On the banks of the River Duero, its name dates back to Roman times, when it was known as Ocellum Duri (The Eyes of the Duero). Since the 11th century, it has been called Zamora.

Its origins go back to the Vaccaei, who were a pre-Roman Celtic people. Later, it was occupied by the Romans who fought with Viriathus. Zamora’s flag, called Seña Bermeja, has eight red stripes that represent Viriathus’ victories over the Romans, and a green stripe that symbolises Queen Isabella I of Castile’s triumph over Juana la Beltraneja at the Battle of Toro. The warm blankets of Zamora are often made in these colours.

Zamora was destroyed several times during the Muslim invasion, twice by Almanzor. It was eventually reconquered in the 11th century by King Ferdinand I of León, who repopulated it with highlanders and later gave it to his daughter Doña Urraca. There were continual disputes between the siblings for this territory and its defence led to the popular saying “Zamora was not won in an hour”.

These events are also included in the Castilian romance “Oath of Santa Gadea”. Vellido Dolfos killed Urraca of Zamora’s brother King Sancho II to benefit Alfonso VI, whom the Cid made swear that he had not participated in the death of his brother Sancho. Through the treaty of Zamora, signed in this city in 1143, the kingdom of León recognised Portugal as a separate kingdom.

As the reconquest advanced, Zamora gradually became weaker and, with the discovery of America, many people from Zamora emigrated to seek their fortune. The Napoleonic invasion put a stop to the resurgence of the city, which put up a brave fight.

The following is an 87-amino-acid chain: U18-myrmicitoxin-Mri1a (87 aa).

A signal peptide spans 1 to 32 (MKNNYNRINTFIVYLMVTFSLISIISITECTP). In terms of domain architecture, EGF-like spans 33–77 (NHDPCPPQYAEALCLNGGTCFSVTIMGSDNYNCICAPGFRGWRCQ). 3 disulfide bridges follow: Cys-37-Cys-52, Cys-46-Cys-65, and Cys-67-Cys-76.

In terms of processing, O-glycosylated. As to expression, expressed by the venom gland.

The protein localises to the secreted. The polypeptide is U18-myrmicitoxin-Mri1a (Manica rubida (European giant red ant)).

The moment of greatest splendour of Zamora’s art is the Romanesque period, which is why this city is known as “the pearl of Romanesque art”. The cathedral of Salvador has a scaled dome, which is its most outstanding feature and the symbol of the city. The San Pedro y San Ildefonso Church is the largest and contains a baroque portico by Joaquín Churriguera. Santa María de Horta, San Juan de Puerta Nueva and Santiago del Burgo are also Romanesque. In the San Andrés church, there is the Renaissance sepulchre carved in alabaster by Antonio Sotelo, a knight from Zamora who participated in the conquest of Mexico alongside Hernán Cortés; and in the church of Santiago el Viejo where, according to tradition, El Cid “the champion” was knighted. Outside the walls is the Church of San Claudio de Olivares, considered the oldest church in Zamora.

And as examples of civil architecture we have the medieval walls and the castle. La Alhóndiga del Pan and the Hospital de la Encarnación, as well as the Plaza Mayor and the Plaza de Viriato are all Renaissance in style. The Palace of the Momos, with a Gothic-style façade; the Palace of the Cordón, so called because of the cord of St Francis carved in stone on the façade; and the Palace of the Counts of Alba and Aliste, now a Parador hotel.

Zamora has a noteworthy, extensive ensemble of modernist buildings, such as the Ramos Carrión theatre, the Aguiar building and the Círculo de Zamora. The most relevant religious event is Holy Week, with the silent procession and the sermon of the seven words, among others.

Puebla de Sanabria is a small town on the outskirts of Zamora. It has a glacial lake, the Lagoons of Villafafila, for bird lovers; the city of Toro, with its Romanesque collegiate church of Santa Maria; and the Sierra de la Culebra.

As well as wine and cheeses with designation of origin, local dishes include Fuentesaúco chickpeas and veal from Aliste. Other dishes worth trying are Zamora-style rice and ‘figones’, a kind of battered chorizo sausage with ham and cheese.  There are also delicious pastries such as ‘cañas zamoranas’, ‘rebojos’ y ‘bollo coscarón’.

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